Citation : Sanjay Kumar, Sarah Qu, John T. Kassotis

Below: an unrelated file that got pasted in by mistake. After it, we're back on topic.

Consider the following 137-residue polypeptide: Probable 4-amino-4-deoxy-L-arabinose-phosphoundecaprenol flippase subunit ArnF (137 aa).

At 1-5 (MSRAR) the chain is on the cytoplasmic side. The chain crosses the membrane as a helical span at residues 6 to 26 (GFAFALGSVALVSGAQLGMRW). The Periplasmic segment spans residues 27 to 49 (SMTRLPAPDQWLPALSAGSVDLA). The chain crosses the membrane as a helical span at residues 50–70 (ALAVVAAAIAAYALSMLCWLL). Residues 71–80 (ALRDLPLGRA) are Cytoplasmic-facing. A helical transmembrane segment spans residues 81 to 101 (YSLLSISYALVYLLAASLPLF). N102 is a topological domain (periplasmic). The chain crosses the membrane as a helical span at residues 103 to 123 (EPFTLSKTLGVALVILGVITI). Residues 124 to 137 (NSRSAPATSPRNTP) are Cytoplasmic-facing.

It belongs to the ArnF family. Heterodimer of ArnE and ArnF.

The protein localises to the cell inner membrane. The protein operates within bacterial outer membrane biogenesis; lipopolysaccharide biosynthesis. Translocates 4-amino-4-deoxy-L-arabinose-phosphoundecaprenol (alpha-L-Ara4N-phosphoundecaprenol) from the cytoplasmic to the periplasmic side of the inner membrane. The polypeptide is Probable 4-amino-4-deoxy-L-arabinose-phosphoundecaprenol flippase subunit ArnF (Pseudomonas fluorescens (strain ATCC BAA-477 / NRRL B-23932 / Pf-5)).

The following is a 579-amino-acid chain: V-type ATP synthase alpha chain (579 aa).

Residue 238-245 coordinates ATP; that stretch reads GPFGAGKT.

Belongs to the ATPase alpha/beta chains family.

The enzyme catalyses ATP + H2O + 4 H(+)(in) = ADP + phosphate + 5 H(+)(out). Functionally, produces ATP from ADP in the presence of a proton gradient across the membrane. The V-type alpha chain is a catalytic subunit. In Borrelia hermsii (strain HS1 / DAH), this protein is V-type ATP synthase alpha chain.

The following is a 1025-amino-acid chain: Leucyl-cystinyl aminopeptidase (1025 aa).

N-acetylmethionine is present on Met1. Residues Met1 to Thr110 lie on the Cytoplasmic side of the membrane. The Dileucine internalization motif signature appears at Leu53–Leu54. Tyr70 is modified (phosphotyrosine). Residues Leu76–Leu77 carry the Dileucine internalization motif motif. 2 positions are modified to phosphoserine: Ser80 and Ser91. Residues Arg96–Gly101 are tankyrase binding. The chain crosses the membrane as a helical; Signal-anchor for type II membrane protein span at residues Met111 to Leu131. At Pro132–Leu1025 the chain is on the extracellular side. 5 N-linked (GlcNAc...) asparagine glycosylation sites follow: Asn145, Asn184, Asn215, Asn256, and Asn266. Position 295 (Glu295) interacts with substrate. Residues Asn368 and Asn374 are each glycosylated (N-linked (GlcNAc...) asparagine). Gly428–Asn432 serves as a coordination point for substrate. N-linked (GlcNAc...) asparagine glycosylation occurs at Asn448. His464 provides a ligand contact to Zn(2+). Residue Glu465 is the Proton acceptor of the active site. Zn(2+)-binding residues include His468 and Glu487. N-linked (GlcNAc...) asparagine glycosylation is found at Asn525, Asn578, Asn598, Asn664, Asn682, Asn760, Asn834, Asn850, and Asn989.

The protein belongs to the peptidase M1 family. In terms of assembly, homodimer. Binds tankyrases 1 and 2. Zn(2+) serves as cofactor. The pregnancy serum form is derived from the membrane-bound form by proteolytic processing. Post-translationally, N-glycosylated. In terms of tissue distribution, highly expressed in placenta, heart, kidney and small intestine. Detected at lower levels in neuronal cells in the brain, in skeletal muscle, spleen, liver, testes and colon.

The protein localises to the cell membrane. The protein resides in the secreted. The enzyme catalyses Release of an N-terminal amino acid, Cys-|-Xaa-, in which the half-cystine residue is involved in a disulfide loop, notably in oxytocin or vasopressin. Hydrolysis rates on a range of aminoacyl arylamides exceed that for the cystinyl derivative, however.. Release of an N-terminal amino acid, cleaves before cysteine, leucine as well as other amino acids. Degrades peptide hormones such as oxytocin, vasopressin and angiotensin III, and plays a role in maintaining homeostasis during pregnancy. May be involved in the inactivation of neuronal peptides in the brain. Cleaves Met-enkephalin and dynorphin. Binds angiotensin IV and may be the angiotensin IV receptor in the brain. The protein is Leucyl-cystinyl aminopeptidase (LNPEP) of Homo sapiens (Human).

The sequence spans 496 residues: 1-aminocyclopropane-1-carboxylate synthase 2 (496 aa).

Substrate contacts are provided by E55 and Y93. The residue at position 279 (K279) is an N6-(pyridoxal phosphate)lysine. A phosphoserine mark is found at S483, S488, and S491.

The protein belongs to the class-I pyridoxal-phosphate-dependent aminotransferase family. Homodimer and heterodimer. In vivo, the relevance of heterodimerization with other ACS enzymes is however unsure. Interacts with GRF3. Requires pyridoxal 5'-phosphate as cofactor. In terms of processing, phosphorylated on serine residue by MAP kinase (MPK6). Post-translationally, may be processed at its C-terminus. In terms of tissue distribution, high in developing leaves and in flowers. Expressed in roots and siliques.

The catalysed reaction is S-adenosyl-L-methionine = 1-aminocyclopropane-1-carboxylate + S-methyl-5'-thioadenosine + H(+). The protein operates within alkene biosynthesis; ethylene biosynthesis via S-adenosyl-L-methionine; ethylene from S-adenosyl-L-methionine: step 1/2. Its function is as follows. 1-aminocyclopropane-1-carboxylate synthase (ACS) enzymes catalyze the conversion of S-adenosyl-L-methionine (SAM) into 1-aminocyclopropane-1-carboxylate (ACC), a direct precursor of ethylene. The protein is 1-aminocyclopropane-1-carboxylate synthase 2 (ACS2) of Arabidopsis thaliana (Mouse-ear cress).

Atrial fibrillation (AF) is the most common sustained atrial arrhythmia conferring a higher morbidity and mortality. Despite the increasing incidence of AF; available therapies are far from perfect. Dietary fish oils, containing omega 3 fatty acids, also called polyunsaturated fatty acid [PUFA] have demonstrated beneficial electrophysiological, autonomic and anti-inflammatory effects on both atrial and ventricular tissue. Multiple clinical trials, focusing on various subsets of patients with AF, have studied the role of PUFA and their potential role in reducing the incidence of this common arrhythmia. While PUFA appears to have a beneficial effect in the primary prevention of AF in the elderly with structural heart disease, this benefit has not been universally observed. In the secondary prevention of AF, PUFA seems to have a greater impact in the reducing AF in patients with paroxysmal or persistent AF, stages of AF associated with less atrial fibrosis and negative structural remodeling. However, AF suppression has not been consistently demonstrated in clinical trials. In patients undergoing heart surgery, increasing PUFA intake has yielded mixed results in terms of AF prevention post-operatively; however, increased PUFA has been associated with a reduction in hospital stay. Therefore recommending the use of PUFA for the purpose of AF reduction remains controversial. This is in part attributable to the complexity of AF. Other conflicting variables include: heterogeneous patient populations studied; variable dosing; duration of follow-up; comorbidities; and, concomitant pharmacotherapy. This review article reviews in detail available basic and clinical research studies of fish oil in the treatment of AF, and its role in the treatment of this common disorder.